Hip waders, fish nets, a motor boat and computers are just some of the tools Storm Water Services uses to monitor the quality of local surface water.
Watch this video
to see water quality monitoring in action.
Hip waders and special gadgets
Environmental specialists tug on the boots, then wade in the water. Creek water samples are captured in small bottles and taken to the laboratory to be tested for pollutants.
|During stream walks, the scientists also look for illicit discharges, dry weather flows, damaged sanitary sewer pipes, overflowing sewer manholes and other sources of water pollution. Any problems are noted on hand-held GPS devices.
The staff notes where creek bank erosion is a serious problem and reports any blockages in the stream such as downed trees. Each year, Storm Water Services staff walk hundreds of miles along local streams taking water samples and looking for possible problems.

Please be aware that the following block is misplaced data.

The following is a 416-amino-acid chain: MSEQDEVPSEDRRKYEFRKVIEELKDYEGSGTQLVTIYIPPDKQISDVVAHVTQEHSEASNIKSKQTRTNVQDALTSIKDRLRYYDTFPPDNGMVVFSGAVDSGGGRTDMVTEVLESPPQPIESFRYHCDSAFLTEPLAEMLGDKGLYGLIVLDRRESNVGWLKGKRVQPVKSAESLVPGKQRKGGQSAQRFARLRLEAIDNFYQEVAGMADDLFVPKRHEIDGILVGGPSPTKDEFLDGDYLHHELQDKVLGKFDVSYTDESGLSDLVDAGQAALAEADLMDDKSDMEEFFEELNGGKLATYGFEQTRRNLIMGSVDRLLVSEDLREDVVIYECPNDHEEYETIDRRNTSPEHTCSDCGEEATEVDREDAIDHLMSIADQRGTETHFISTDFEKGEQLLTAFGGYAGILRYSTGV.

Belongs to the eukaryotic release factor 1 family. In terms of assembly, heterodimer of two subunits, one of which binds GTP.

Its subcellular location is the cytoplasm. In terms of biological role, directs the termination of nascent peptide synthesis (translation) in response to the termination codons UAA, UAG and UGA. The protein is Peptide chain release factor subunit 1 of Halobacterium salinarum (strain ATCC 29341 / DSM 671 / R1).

Another way of measuring water quality doesn't look at the water, but at what's living in it.
||During "bugging and fishing," employees use nets to catch fish, insects and other creatures living in the stream.
Scientists can tell a lot about how clean the water is by the types and amounts of aquatic life living there. Most species of bugs and fish can't survive if the water is polluted.
Watch a video showing Storm Water Services staff "bugging and fishing."